Christina A. Pappas, Kentucky Office of State Archaeology, University of Kentucky
“What was Native peoples’ clothing like in Kentucky 2,000 years ago?”
It’s a simple question, and I can always predict the answers. Leather usually tops the list, with naked being a close second. Once, someone even told me jeans and a t-shirt. The stereotype we have in our mind is that the wardrobe of pre-European Kentucky consisted entirely of animal skins. But it was so much more than that!
The prehistoric Southeast had a vast and complex textile tradition that has largely been overlooked. Textiles are perishable artifacts and rarely preserve in our humid climate. A quick word about terminology – ‘textile’ denotes more than just fabric. Textiles are any woven object. This includes sandals and slippers, bags, mats, nets, baskets, and fabric. The weaving can be done with or without a frame or loom. Textiles range from flat lengths of cloth to three-dimensional containers.
When archaeological sites yield a wealth of stone tools and ceramic potsherds, it’s easy to forget about textiles. We estimate that 90-95% prehistoric objects were made of organic materials – wood, bone, plants, and animal skins.
We can see a glimpse into prehistoric textile traditions through the few instances where they have been preserved. In Kentucky, most textiles have been found in dry rockshelters. These collections are not always very large, a few hundred objects at the most, but there is always a great deal of variety, both in the type and quality of the textiles. Fragments from different types of slippers, bags, mats, and clothing as well as every type of cord or yarn imaginable have been found in dry rockshelters. They range in quality from heavy duty sacks for carrying large loads to fine, lacey fragments of clothing that were worn against the skin. There are bags that have been patched many times and mats that look as if they were woven yesterday. There are even yarns wrapped in fur or feathers for snuggly warm blankets and robes.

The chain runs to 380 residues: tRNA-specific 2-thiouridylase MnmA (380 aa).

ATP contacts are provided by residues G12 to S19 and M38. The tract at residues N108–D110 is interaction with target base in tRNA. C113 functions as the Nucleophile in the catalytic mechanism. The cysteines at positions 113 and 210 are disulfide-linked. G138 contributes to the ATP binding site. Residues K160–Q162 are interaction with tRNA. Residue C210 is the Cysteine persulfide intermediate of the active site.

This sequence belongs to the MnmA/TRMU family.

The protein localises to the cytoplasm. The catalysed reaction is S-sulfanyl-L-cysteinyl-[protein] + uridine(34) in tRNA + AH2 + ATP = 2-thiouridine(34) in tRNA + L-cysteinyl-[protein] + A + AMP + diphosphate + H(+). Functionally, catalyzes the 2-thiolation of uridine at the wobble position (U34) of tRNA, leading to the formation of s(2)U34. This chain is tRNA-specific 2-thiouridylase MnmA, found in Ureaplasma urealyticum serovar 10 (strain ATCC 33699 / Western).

There is another source for information about prehistoric textiles – pottery! Textiles were sometimes used to line molds to make shallow ceramic vessels called pans. When the pan was fired, it created a perfect cast of the textile used to make the impression. All the details of the textile are captured – the weave, the spin and twist of yarn, even the ways in which new yarns were joined into the textile.
These collections tell us that ancient weavers were experts at their craft, and that textiles were as important in the past as they are today. Textiles from the past were not all drab and utilitarian. We have found examples with complex woven patterns and designs. They decorated their textiles with tassels and feathers. They combined different plant materials to make naturally striped patterns. Color rarely preserves but chemical analysis has detected a rainbow of reds, yellows, greens, blacks, and browns. Ancient weavers made functional textiles that were also beautiful. They were able to devote time to creating and embellishing these objects.
Ancient Native peoples wore much more than just leather. They had a long and beautiful tradition of textile production to supplement their wardrobe.
I hope you enjoyed to quick introduction to prehistoric textiles! If you would like to learn more, check out these links:
Forgotten Tradition Content Essay – a reprint from Spin-Off magazine that explores spinning and weaving in the prehistoric Southeast.
Tennessee’s Woven Treasures – a great blog post about the textiles from dry rockshelters in Tennessee.